The gangster Johnny Stompanato lived here in the late 1940s. His boss, Mickey Cohen, owned a storefront building at the foot of Horn, at 8800 Sunset. Stompanato ostensibly worked at Courtley’s, a jewelry store next door to Michael’s Haberdashery, the men’s clothing store Cohen operated on the side. In reality, of course, Cohen ran illegal gambling and other rackets for his bosses back east.
Stompanato was different from the other guys who worked for Cohen. He was not Jewish, for one thing. For another, he was a Marine, who had seen action in World War II.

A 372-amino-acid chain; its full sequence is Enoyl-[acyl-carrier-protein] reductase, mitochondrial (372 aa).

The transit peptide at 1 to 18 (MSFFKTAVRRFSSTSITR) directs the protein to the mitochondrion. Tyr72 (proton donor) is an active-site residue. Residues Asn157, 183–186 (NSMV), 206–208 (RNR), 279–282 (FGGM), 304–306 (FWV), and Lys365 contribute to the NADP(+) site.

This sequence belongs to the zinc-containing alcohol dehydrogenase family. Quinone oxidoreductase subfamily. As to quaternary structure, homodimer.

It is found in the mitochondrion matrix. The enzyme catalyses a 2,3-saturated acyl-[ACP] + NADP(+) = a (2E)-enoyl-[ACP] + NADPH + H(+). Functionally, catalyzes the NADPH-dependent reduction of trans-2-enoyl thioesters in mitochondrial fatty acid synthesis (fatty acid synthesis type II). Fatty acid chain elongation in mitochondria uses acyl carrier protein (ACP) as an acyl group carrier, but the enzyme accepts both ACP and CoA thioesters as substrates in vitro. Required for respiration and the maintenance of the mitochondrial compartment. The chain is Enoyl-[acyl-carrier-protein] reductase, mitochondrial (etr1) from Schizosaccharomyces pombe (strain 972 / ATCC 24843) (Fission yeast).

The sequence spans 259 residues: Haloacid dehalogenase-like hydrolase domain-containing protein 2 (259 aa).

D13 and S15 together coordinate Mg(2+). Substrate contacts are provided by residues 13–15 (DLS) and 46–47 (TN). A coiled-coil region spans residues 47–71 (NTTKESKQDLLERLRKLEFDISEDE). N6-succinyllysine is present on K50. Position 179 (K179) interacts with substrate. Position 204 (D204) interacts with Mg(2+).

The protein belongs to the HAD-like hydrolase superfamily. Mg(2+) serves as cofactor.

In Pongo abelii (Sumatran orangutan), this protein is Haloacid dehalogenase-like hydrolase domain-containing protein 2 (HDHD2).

The reason Johnny Stompanato is remembered today is because of the way he died. He was killed by a stab wound in the bedroom of his girlfriend, Lana Turner. Lana’s teenaged daughter, Cheryl Crane, confessed to the crime saying she did it trying to protect her mother from Stompanato’s physical abuse. The killing was ruled to justifiable homicide.
For a while Stompanato lived on Horn Avenue, directly above the building that housed Cohen’s businesses. His apartment building happened to be directly across the street from Café Gala, the celebrity gay-straight lounge, which was also the site of the first Spago’s restaurant many years later.